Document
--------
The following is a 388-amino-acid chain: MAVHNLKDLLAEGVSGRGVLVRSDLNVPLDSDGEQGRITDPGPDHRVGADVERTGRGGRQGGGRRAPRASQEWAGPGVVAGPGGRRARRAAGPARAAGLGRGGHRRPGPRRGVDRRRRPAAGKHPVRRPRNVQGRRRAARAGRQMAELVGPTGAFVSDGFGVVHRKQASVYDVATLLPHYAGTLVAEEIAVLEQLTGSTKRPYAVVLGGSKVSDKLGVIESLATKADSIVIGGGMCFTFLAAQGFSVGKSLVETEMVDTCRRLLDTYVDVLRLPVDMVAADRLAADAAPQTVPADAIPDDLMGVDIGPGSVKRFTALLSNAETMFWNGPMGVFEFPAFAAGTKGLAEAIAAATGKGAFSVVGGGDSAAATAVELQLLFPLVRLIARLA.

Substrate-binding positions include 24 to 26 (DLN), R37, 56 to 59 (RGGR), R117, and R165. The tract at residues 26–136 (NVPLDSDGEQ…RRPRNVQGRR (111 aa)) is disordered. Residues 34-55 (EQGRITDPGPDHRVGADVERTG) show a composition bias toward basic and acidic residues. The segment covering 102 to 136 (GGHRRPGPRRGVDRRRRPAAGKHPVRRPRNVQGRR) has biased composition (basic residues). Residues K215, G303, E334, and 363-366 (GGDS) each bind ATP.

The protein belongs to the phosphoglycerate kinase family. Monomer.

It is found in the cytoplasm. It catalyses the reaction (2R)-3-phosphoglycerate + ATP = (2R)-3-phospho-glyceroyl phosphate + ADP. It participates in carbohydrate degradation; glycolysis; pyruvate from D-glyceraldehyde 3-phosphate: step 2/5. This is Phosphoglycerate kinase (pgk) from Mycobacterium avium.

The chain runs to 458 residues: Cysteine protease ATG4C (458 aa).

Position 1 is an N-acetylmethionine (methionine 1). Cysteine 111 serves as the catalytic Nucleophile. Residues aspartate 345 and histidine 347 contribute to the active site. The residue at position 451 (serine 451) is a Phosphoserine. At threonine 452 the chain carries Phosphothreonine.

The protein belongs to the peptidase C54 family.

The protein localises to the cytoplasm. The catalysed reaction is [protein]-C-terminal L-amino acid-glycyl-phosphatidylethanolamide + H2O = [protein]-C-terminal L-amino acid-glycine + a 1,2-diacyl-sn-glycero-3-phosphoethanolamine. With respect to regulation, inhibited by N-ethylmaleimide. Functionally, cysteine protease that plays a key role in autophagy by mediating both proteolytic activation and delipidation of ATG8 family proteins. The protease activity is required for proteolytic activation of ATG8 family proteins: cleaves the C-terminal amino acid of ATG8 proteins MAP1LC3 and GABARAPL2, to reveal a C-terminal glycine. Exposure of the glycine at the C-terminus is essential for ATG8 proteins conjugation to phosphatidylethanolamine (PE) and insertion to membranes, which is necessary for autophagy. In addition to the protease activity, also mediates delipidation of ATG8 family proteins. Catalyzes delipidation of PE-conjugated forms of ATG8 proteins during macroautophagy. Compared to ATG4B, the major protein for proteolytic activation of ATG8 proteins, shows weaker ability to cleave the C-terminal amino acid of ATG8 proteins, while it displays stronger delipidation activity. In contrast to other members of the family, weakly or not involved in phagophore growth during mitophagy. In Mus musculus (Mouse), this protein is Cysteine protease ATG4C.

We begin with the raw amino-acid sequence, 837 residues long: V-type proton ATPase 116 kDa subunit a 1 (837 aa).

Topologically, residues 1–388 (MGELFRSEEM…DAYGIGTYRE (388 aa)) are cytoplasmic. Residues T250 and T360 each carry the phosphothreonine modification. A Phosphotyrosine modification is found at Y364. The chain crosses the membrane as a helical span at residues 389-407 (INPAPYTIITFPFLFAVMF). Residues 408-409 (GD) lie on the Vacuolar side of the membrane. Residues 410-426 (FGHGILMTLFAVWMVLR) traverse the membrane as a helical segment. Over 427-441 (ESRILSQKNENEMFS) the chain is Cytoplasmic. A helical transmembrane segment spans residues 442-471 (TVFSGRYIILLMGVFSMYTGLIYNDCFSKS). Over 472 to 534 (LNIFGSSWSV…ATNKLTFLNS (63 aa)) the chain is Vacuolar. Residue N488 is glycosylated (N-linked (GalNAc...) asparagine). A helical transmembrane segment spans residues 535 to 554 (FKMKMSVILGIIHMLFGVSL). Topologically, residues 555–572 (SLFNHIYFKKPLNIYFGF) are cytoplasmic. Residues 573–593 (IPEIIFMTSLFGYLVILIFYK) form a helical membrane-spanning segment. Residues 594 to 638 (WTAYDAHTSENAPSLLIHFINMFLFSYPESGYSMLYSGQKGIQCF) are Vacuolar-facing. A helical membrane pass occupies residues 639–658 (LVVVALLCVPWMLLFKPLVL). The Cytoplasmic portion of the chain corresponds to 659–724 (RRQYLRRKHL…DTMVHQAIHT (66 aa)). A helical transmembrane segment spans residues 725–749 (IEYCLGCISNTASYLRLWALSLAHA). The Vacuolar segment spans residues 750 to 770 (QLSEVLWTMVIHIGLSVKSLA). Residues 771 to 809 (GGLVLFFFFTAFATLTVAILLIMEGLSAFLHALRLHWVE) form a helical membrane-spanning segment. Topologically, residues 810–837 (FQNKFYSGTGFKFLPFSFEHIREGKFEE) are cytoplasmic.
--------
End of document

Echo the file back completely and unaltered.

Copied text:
The following is a 388-amino-acid chain: MAVHNLKDLLAEGVSGRGVLVRSDLNVPLDSDGEQGRITDPGPDHRVGADVERTGRGGRQGGGRRAPRASQEWAGPGVVAGPGGRRARRAAGPARAAGLGRGGHRRPGPRRGVDRRRRPAAGKHPVRRPRNVQGRRRAARAGRQMAELVGPTGAFVSDGFGVVHRKQASVYDVATLLPHYAGTLVAEEIAVLEQLTGSTKRPYAVVLGGSKVSDKLGVIESLATKADSIVIGGGMCFTFLAAQGFSVGKSLVETEMVDTCRRLLDTYVDVLRLPVDMVAADRLAADAAPQTVPADAIPDDLMGVDIGPGSVKRFTALLSNAETMFWNGPMGVFEFPAFAAGTKGLAEAIAAATGKGAFSVVGGGDSAAATAVELQLLFPLVRLIARLA.

Substrate-binding positions include 24 to 26 (DLN), R37, 56 to 59 (RGGR), R117, and R165. The tract at residues 26–136 (NVPLDSDGEQ…RRPRNVQGRR (111 aa)) is disordered. Residues 34-55 (EQGRITDPGPDHRVGADVERTG) show a composition bias toward basic and acidic residues. The segment covering 102 to 136 (GGHRRPGPRRGVDRRRRPAAGKHPVRRPRNVQGRR) has biased composition (basic residues). Residues K215, G303, E334, and 363-366 (GGDS) each bind ATP.

The protein belongs to the phosphoglycerate kinase family. Monomer.

It is found in the cytoplasm. It catalyses the reaction (2R)-3-phosphoglycerate + ATP = (2R)-3-phospho-glyceroyl phosphate + ADP. It participates in carbohydrate degradation; glycolysis; pyruvate from D-glyceraldehyde 3-phosphate: step 2/5. This is Phosphoglycerate kinase (pgk) from Mycobacterium avium.

The chain runs to 458 residues: Cysteine protease ATG4C (458 aa).

Position 1 is an N-acetylmethionine (methionine 1). Cysteine 111 serves as the catalytic Nucleophile. Residues aspartate 345 and histidine 347 contribute to the active site. The residue at position 451 (serine 451) is a Phosphoserine. At threonine 452 the chain carries Phosphothreonine.

The protein belongs to the peptidase C54 family.

The protein localises to the cytoplasm. The catalysed reaction is [protein]-C-terminal L-amino acid-glycyl-phosphatidylethanolamide + H2O = [protein]-C-terminal L-amino acid-glycine + a 1,2-diacyl-sn-glycero-3-phosphoethanolamine. With respect to regulation, inhibited by N-ethylmaleimide. Functionally, cysteine protease that plays a key role in autophagy by mediating both proteolytic activation and delipidation of ATG8 family proteins. The protease activity is required for proteolytic activation of ATG8 family proteins: cleaves the C-terminal amino acid of ATG8 proteins MAP1LC3 and GABARAPL2, to reveal a C-terminal glycine. Exposure of the glycine at the C-terminus is essential for ATG8 proteins conjugation to phosphatidylethanolamine (PE) and insertion to membranes, which is necessary for autophagy. In addition to the protease activity, also mediates delipidation of ATG8 family proteins. Catalyzes delipidation of PE-conjugated forms of ATG8 proteins during macroautophagy. Compared to ATG4B, the major protein for proteolytic activation of ATG8 proteins, shows weaker ability to cleave the C-terminal amino acid of ATG8 proteins, while it displays stronger delipidation activity. In contrast to other members of the family, weakly or not involved in phagophore growth during mitophagy. In Mus musculus (Mouse), this protein is Cysteine protease ATG4C.

We begin with the raw amino-acid sequence, 837 residues long: V-type proton ATPase 116 kDa subunit a 1 (837 aa).

Topologically, residues 1–388 (MGELFRSEEM…DAYGIGTYRE (388 aa)) are cytoplasmic. Residues T250 and T360 each carry the phosphothreonine modification. A Phosphotyrosine modification is found at Y364. The chain crosses the membrane as a helical span at residues 389-407 (INPAPYTIITFPFLFAVMF). Residues 408-409 (GD) lie on the Vacuolar side of the membrane. Residues 410-426 (FGHGILMTLFAVWMVLR) traverse the membrane as a helical segment. Over 427-441 (ESRILSQKNENEMFS) the chain is Cytoplasmic. A helical transmembrane segment spans residues 442-471 (TVFSGRYIILLMGVFSMYTGLIYNDCFSKS). Over 472 to 534 (LNIFGSSWSV…ATNKLTFLNS (63 aa)) the chain is Vacuolar. Residue N488 is glycosylated (N-linked (GalNAc...) asparagine). A helical transmembrane segment spans residues 535 to 554 (FKMKMSVILGIIHMLFGVSL). Topologically, residues 555–572 (SLFNHIYFKKPLNIYFGF) are cytoplasmic. Residues 573–593 (IPEIIFMTSLFGYLVILIFYK) form a helical membrane-spanning segment. Residues 594 to 638 (WTAYDAHTSENAPSLLIHFINMFLFSYPESGYSMLYSGQKGIQCF) are Vacuolar-facing. A helical membrane pass occupies residues 639–658 (LVVVALLCVPWMLLFKPLVL). The Cytoplasmic portion of the chain corresponds to 659–724 (RRQYLRRKHL…DTMVHQAIHT (66 aa)). A helical transmembrane segment spans residues 725–749 (IEYCLGCISNTASYLRLWALSLAHA). The Vacuolar segment spans residues 750 to 770 (QLSEVLWTMVIHIGLSVKSLA). Residues 771 to 809 (GGLVLFFFFTAFATLTVAILLIMEGLSAFLHALRLHWVE) form a helical membrane-spanning segment. Topologically, residues 810–837 (FQNKFYSGTGFKFLPFSFEHIREGKFEE) are cytoplasmic.